EmergenciesNews

#COVID19: Nigeria Records 727 New Infections, 7 Deaths

More than 9,500 people have been hospitalised across the country for the treatment of COVID-19.

Nigeria has again recorded a steep rise in COVID-19 cases with 597 new cases reported on Thursday, Sept. 9, according to the Nigeria Centre for Disease Control (NCDC).

The Centre said the fresh infections were spread across 18 states including the Federal Capital Territory (FCT) Abuja. It added that the latest data included backlogs of cases for Taraba and Edo states  for Sept. 7 to 9.

Topping the chart, Rivers recorded 257 cases, followed by Lagos with 157 infections.

Edo reported 85 infections, followed by Imo with 63 cases. FCT had 33 cases, Delta (28), Kaduna (27), Benue (17), Akwa-Ibom (13), Ekiti (13) and Taraba(12). 

Other states with fresh cases are Bayelsa (5), Kano (4), Ogun (4), Oyo (3), Abia (2), Nasarawa (2) and Plateau (2). With these, the total positive cases stood at  197,773.

The country also recorded seven deaths, raising total fatalities to 2,585.

As of Friday morning, at least 9,591 people were hospitalised across the country with COVID-19. 

Health experts say the spike in cases and deaths may be due to the spread of the more contagious Delta variant amidst the high population of Nigerians who remain unvaccinated.

The country ranks tenth on the list of African countries with the highest cases and hospitalisations, though, up to 185,597 people have recovered from the disease.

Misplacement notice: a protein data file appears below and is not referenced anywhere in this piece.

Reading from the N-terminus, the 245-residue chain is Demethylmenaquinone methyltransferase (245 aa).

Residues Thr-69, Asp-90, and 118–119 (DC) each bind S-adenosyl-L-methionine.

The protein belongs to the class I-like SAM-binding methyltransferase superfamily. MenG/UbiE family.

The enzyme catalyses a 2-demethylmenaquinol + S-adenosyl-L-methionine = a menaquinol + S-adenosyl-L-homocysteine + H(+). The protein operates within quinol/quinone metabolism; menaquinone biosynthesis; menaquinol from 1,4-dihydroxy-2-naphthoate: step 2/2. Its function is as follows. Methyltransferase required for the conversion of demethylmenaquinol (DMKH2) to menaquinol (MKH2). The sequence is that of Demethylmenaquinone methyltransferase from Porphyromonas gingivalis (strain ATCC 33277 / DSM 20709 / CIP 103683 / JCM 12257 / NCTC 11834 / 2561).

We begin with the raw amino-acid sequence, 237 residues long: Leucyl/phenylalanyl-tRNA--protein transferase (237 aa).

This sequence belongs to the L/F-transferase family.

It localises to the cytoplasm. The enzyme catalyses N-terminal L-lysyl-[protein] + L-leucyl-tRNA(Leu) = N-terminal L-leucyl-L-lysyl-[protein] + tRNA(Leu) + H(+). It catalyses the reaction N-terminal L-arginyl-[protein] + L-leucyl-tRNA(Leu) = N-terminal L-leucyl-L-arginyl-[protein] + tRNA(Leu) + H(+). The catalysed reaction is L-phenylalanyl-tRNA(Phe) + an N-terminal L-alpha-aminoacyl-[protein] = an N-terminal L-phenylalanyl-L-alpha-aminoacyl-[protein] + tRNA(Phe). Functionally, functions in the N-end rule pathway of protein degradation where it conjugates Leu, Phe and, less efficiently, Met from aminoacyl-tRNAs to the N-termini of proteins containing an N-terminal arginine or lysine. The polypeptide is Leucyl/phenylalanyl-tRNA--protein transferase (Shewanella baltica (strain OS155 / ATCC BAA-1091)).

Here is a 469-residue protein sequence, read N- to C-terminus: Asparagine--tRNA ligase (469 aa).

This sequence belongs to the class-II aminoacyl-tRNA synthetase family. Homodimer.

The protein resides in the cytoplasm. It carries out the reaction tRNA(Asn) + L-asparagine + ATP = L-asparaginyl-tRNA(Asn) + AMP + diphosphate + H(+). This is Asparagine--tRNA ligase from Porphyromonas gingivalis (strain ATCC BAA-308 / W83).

The NCDC has urged Nigerians to observe COVID-19 preventive measures and get the vaccine to stop the mutation and check deaths arising from the disease.

So far, Nigeria has administered 5.7 million  COVID-19 vaccines (Oxford-AstraZeneca or Moderna) with 1.7 million being fully vaccinated.

In hopes of increasing its vaccination drive, the Nigerian government introduced a corporate vaccination module that allows workers to get vaccinated in their office premise, free of charge.

The government had similarly warned it would clamp down on eligible citizens who refuse to vaccinate, saying vaccine refusers endanger  other people in a manner that may cause the health system to collapse again amidst the third wave of the pandemic.


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Aishat Babatunde

Aishat Babatunde heads the digital reporting desk. Before joining HumAngle, she worked at Premium Times and Nigerian Tribune. She is a graduate of English from the University of Ibadan.

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